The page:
Two years ago, Martrell Williams almost gave up on her law enforcement dream after failing the firearms test at Augusta Technical College’s Peace Officers Training Academy.
Instead, she re-enrolled in the program and shook off her first-timer’s nerves.
Williams, 26, also could have given up after failing the emergency vehicle operators course in her second stint, but she was so close to graduating she could almost taste it.
“Academically, I never had a problem,” she said. “I always had a problem with being timed on stuff. When the targets started turning and you have to hit them in so many seconds, you’ve got to be ready for it. I kind of freaked out. I was definitely devastated.”
Fatigued and out of money after two failed attempts at the academy, the single mother said she turned to the only person she thought could help her climb the hill in front of her: Richmond County School Safety and Security Chief Alfonzo Williams, whom she knew from her time as a dispatcher for the Waynesboro Police Department during his tenure there.
After securing a scholarship, Williams returned to the academy a third time, hoping it would be the last, she said.
“I passed with flying colors,” she said. “I put in a lot of time with one of the instructors, and I excelled.”
In January 2014, Chief Williams hired her as an officer in his department. He said that her commitment to her goal caught his attention and that she serves as a model the Richmond County students can emulate.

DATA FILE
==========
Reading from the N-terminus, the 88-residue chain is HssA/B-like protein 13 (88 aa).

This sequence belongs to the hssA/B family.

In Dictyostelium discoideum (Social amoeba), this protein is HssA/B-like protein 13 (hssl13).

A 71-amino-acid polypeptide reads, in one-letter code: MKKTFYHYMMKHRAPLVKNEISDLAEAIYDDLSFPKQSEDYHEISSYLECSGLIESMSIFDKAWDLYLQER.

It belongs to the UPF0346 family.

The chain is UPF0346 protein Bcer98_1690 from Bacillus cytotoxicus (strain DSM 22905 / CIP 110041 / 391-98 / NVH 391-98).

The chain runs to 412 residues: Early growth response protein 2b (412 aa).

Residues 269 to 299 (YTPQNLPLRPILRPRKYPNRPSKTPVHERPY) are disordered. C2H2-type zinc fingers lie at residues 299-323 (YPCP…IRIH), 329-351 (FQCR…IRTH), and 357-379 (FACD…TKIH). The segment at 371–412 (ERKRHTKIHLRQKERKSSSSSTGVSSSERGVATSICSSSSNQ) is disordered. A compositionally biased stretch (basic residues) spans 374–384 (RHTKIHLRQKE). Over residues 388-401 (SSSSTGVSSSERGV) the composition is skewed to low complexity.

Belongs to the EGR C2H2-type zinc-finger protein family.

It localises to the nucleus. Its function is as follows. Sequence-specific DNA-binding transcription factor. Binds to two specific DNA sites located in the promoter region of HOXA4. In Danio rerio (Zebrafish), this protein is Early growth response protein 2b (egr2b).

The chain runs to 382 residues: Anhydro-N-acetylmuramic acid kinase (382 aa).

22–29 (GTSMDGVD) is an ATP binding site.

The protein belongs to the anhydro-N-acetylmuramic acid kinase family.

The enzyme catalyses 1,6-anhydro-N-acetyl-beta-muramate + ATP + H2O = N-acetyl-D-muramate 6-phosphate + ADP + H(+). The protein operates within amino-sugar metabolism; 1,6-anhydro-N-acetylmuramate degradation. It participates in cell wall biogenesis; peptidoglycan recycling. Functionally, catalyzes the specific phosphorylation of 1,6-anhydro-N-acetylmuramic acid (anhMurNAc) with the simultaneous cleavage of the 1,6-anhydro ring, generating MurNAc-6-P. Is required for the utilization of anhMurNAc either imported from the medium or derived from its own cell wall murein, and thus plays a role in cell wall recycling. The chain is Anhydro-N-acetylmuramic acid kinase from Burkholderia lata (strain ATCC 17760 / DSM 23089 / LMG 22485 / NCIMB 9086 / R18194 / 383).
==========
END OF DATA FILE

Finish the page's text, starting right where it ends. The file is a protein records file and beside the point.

“It shows hard work and tenacity pay off,” he said. “We believe in her. We’ve watched her grow.”
Working in a school environment is part of what makes her job enjoyable, Williams said, because she has the opportunity to guide children she sees straying from their goals.
Williams said she can especially relate to high school seniors who fail to take the classroom seriously. Williams, who attended George P. Butler High School, dropped out of school after she failed to perform academically.
“Because I played around in high school, I did not have enough credits to graduate when I was a senior,” she said. “It was either drop out and go to summer school or come back next year. I ended up dropping out.”
Using her own experiences, Williams said, she offers her support to students she sees traveling down the same path.
“If you’re doing law enforcement on the streets, you still get the same opportunity to help somebody,” she said. “These are the babies. You get to catch them before they get out there and get exposed to too much and before they get too far off track.”